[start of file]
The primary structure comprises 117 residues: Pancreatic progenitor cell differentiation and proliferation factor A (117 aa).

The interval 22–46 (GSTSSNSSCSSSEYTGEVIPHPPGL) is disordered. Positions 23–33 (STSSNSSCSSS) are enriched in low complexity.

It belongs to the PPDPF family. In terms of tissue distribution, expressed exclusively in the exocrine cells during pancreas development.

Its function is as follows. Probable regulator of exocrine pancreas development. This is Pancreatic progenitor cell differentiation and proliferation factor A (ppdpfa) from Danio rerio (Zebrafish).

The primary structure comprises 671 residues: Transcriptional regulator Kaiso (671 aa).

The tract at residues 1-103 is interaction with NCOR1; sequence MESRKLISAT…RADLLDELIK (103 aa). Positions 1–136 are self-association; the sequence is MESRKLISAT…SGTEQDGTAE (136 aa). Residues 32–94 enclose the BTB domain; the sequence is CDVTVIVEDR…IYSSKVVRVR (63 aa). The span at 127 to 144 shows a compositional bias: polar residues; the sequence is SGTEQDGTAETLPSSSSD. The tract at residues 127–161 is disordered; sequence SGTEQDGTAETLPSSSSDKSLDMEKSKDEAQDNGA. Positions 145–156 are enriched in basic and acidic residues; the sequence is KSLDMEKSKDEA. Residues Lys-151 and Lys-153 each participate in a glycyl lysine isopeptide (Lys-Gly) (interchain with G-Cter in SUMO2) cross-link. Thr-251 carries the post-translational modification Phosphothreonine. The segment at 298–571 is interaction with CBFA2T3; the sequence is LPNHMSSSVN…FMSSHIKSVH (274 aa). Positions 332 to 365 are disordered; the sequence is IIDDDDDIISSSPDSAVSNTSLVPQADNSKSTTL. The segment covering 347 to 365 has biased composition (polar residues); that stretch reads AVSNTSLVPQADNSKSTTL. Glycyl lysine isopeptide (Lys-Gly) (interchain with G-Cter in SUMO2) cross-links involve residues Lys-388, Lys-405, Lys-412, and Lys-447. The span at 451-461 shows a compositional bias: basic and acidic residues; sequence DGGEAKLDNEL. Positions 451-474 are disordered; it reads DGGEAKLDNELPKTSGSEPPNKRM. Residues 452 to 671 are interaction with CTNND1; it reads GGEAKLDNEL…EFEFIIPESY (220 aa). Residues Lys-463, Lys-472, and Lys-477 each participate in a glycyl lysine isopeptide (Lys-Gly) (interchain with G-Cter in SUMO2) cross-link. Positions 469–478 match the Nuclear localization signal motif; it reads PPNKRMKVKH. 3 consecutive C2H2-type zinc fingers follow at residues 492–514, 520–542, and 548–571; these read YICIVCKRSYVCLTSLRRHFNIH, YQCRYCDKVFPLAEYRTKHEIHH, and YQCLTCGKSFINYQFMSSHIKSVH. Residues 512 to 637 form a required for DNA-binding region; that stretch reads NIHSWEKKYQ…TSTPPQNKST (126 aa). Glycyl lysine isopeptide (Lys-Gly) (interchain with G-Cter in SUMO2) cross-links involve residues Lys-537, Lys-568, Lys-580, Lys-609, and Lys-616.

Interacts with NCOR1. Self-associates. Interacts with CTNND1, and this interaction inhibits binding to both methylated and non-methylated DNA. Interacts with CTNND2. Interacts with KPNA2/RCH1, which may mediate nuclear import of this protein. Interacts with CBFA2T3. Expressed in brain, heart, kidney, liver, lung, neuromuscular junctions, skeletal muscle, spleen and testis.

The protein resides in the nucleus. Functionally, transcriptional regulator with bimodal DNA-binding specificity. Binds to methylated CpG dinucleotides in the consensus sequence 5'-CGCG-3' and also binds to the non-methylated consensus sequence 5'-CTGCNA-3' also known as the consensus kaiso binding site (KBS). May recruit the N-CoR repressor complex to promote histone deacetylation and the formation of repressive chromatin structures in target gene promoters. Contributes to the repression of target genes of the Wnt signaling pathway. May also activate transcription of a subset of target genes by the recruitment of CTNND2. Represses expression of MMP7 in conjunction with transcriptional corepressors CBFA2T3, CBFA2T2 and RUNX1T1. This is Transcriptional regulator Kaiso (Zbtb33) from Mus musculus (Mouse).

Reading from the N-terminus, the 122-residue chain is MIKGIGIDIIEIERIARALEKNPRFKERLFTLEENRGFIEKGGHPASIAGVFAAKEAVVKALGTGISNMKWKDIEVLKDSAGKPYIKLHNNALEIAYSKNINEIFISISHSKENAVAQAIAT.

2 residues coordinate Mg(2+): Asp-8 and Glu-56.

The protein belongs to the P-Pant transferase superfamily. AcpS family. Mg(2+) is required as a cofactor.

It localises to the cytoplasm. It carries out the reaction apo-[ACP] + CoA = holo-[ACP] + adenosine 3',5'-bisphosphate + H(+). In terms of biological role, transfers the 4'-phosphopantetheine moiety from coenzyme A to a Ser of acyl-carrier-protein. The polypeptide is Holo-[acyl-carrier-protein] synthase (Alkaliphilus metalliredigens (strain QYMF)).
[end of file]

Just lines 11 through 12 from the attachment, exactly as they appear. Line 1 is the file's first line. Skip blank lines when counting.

The protein belongs to the P-Pant transferase superfamily. AcpS family. Mg(2+) is required as a cofactor.

It localises to the cytoplasm. It carries out the reaction apo-[ACP] + CoA = holo-[ACP] + adenosine 3',5'-bisphosphate + H(+). In terms of biological role, transfers the 4'-phosphopantetheine moiety from coenzyme A to a Ser of acyl-carrier-protein. The polypeptide is Holo-[acyl-carrier-protein] synthase (Alkaliphilus metalliredigens (strain QYMF)).